One of the worst things about living near drilling and fracking is how little these activities are monitored. We don't know if and when we are being exposed to how much of what kind of pollution.
The Texas Railroad Commission allows thousands of wells to go uninspected every year. The Texas Commission on Environmental Quality (TCEQ) has very few permanent/continuous air monitors in our area. And, from what we learned at the Smith-Yorlum blowout, it can take them hours to arrive on the scene of an emissions event. And of course, there is no state-level investment in mobile monitoring or other cutting edge techniques capable of actually detecting the pollutants we are worried about.
The situation is better at the local level for surface water monitoring, with roughly 80 stations around the city. But very little is done by way of groundwater monitoring. And nothing is done by way of air monitoring. A direct quote from the Director of our gas well team: “The Gas Well Inspections Division does not possess air quality monitoring equipment.”
We could have known what really was coming out of that venting Smith-Yorlum for the 13.5 hours prior to the arrival of TCEQ…if only we had some local monitoring.
The thing is that City Council promised to set up an air monitoring program when they passed the drilling and production ordinance seven months ago. Despite that promise, almost nothing has happened. They had one presentation….and as far as I can tell that is it. I’ve made calls and I’ve sent e-mails. Staff tells me they are waiting for City Council direction. City Council tells me they are waiting for a report from Staff. I’ve even got someone from HARC to work up two different proposals for a mobile monitoring lab. But no one seems to be taking it seriously. Meanwhile nothing is getting done.
I didn’t want to have to make a stink about this on my blog. I know everyone in City Government is busy with tons of important priorities. But come on. You promised us. That was a long time ago.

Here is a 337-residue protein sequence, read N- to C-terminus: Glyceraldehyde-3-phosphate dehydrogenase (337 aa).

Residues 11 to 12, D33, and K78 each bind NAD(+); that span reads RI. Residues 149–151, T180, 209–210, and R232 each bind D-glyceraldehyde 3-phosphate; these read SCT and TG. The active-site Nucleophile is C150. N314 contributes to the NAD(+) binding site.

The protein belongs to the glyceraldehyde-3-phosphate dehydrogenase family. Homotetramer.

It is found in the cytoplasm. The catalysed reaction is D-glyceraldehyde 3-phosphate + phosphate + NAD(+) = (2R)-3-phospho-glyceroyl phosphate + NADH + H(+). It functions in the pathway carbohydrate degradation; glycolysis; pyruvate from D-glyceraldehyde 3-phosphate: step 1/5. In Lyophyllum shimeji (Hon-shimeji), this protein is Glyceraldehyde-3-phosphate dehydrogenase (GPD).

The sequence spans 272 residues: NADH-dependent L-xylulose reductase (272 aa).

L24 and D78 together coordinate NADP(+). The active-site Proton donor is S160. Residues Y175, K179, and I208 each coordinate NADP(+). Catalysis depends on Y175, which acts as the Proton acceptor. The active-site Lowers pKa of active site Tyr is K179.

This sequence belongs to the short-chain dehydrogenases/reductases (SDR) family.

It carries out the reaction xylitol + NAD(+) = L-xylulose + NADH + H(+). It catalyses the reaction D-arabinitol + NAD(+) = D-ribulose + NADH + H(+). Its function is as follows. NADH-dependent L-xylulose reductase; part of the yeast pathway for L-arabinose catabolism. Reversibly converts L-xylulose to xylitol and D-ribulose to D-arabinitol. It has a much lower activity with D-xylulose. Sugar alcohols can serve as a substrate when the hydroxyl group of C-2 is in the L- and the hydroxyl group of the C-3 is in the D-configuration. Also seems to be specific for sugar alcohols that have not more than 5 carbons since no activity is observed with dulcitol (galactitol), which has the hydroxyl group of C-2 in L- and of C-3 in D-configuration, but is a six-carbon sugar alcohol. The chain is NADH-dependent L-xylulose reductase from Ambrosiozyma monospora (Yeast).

So now I am going to pester, push, and publicize this issue in the blogosphere. I encourage my readers to drop their City Council representative a line asking how they are progressing on this promise.
In case you want a reminder of what was said on January 15 (the night the ordinance was approved), here is an excerpt from the City Council meeting minutes:
Council Member Watts stated that two of the top priorities were air and water monitoring for the health and safety of citizens and how to do that effectively was discussed by Council. Flower Mound did air monitoring through their oil inspection and monitoring department and did not include it in their ordinance. The cost of those services were recovered though the oil and gas fees. Water well monitoring had the challenge that with private water wells permission from the owner was needed in order to do the tests. The same paradigm could be applied to the water monitoring as the air monitoring in that the City could do the tests within whatever setback was determined. The oil and gas well division could to do that and it would not have to be placed in the ordinance.
Mayor Burroughs stated that the direction given to staff during the Work Session was to develop those initiatives on a departmental basis with the fees to be spread among any development of oil and gas within the city limits rather than defined in the ordinance.
Council Member Roden questioned how soon Council could be briefed on what Council could do in that area and how quickly it could be implemented.
Groth stated that the scope of the work and fee structure would have to be defined. Perhaps the same consultant that helped with the prior fee structure could be used.
Council Member Roden recommended that it be done as quickly as possible to analyze the options and begin the process.